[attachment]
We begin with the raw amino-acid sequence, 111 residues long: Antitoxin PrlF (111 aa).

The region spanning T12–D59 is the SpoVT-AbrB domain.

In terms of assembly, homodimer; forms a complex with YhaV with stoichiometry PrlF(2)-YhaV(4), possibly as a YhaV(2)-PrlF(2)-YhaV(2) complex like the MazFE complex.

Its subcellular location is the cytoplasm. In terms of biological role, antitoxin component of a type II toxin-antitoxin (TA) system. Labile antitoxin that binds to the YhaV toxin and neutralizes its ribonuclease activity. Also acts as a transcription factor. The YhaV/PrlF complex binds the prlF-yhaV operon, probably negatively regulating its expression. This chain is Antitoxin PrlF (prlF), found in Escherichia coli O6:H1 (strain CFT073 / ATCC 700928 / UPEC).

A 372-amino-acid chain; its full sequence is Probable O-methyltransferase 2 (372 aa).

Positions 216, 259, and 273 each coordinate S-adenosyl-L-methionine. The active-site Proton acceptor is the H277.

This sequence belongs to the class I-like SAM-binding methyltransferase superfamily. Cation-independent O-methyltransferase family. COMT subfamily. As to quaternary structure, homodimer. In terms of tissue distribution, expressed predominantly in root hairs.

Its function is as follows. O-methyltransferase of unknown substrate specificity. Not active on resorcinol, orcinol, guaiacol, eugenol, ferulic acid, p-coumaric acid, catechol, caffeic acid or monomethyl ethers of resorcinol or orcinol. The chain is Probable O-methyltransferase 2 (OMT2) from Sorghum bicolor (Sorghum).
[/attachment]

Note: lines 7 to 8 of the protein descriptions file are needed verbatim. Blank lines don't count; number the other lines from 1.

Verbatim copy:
This sequence belongs to the class I-like SAM-binding methyltransferase superfamily. Cation-independent O-methyltransferase family. COMT subfamily. As to quaternary structure, homodimer. In terms of tissue distribution, expressed predominantly in root hairs.

Its function is as follows. O-methyltransferase of unknown substrate specificity. Not active on resorcinol, orcinol, guaiacol, eugenol, ferulic acid, p-coumaric acid, catechol, caffeic acid or monomethyl ethers of resorcinol or orcinol. The chain is Probable O-methyltransferase 2 (OMT2) from Sorghum bicolor (Sorghum).